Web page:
When it comes to running Virtual Machines (or creating, editing and managing them) on your desktop, there are several tools you can use. Some are free, others are paid-for software packages, and since a lot of folks use VMware for their server environments, they’re looking at VMware for their desktop virtualization as well.
VMware, for their part, has done quite a lot to create tools that allow you to do everything from just running a pre-configured VM on your desktop to full create/edit/manage tools. In some cases, you can just install ESX to your desktop hardware, but it is cumbersome due to hardware requirements, and is overkill for most desktop VM projects.
So, you decided you want a desktop VM suite that can give you all the tools you need, navigate to VMware’s website, and find they have more than one to choose from. Which is the right one for you?
VMware Player is designed for running VM’s created by others in a very limited capacity. Generally, it is used for demonstrating or trying out other technologies within a VM, and not for VM projects you’re managing yourself. I say this due to a few restrictions in the VM Player F.A.Q.:
– Non-commercial use only. This means that without proper authorization from VMware, you can’t use Player for any commercial use, so no using it to run business applications at work.
– No multi-snap, clone and other critical tools. Most of us want the ability to snap-back VM’s to a previous state or to quickly clone a VM for testing something new.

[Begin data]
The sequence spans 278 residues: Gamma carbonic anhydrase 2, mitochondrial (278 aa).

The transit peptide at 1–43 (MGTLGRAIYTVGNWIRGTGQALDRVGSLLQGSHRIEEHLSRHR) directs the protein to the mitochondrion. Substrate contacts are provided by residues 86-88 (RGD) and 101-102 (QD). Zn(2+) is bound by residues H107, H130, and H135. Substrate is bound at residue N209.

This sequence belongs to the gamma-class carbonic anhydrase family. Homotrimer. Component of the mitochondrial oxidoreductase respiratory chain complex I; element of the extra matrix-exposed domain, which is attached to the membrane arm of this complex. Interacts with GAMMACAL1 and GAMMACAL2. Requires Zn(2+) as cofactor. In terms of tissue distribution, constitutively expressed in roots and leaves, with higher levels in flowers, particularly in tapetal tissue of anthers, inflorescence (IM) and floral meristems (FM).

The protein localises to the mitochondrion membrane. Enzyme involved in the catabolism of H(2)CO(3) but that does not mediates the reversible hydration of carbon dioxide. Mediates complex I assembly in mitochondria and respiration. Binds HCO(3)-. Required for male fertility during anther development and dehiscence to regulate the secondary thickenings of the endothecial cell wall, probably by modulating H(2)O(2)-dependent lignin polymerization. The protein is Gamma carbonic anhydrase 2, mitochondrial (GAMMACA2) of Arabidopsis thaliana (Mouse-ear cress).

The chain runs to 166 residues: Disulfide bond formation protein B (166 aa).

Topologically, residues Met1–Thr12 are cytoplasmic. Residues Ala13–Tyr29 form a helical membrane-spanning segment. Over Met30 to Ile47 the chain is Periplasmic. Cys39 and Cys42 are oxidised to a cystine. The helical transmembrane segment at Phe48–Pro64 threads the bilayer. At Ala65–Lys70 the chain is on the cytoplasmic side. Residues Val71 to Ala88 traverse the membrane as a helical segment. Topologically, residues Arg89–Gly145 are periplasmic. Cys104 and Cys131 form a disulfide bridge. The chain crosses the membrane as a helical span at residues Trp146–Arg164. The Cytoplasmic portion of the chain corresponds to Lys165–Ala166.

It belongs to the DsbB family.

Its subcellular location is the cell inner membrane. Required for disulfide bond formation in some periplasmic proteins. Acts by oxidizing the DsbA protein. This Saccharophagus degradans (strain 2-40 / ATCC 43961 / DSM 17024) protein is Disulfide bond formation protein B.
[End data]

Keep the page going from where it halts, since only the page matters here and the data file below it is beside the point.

– No Teams or End-Point Security. Again, only critical if you’re planning on using the tool in a commercial environment, which you’re not going to be doing anyway due to the licensing restrictions.
So now that the free option is out of the way, which tools *should* you use for your desktop? That mostly depends on what OS you are running as your host machine:
Windows and Linux can use VMware Workstation.
OS X uses VMware Fusion.
Both of these products have support for running multiple VM’s in groups, snapshoting, cloning and import/export functions. VMware Fusion also has direct tie-ins to OS X that allow Windows apps to appear as if they’re part of the Mac desktop, which is handy for those of us on Apple’s platforms.
All three tools support a wide variety of guest OS’s, including Windows, various distributions of Linux, Chromium, and (in limited circumstances) OS X.
And that’s actually it! VMware has more desktop products (Like View and ACE), but these are designed for Virtual Desktop Infrastructure, not creating and running VM’s on a fully-fledged workstation or laptop with its own OS installed.
So, to sum up:
Non-Commercial light VM use: VM Player
Windows and Linux full-featured VM platform: VMware Workstation
Mac OS X (host) specific VM Platform: VMware Fusion
Have fun virtualizing on your desktops!